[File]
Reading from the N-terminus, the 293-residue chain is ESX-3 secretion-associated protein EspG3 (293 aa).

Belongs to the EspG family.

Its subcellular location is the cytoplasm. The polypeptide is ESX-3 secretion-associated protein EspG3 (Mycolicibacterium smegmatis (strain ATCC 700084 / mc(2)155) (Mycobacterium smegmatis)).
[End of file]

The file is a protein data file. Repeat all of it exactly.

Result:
Reading from the N-terminus, the 293-residue chain is ESX-3 secretion-associated protein EspG3 (293 aa).

Belongs to the EspG family.

Its subcellular location is the cytoplasm. The polypeptide is ESX-3 secretion-associated protein EspG3 (Mycolicibacterium smegmatis (strain ATCC 700084 / mc(2)155) (Mycobacterium smegmatis)).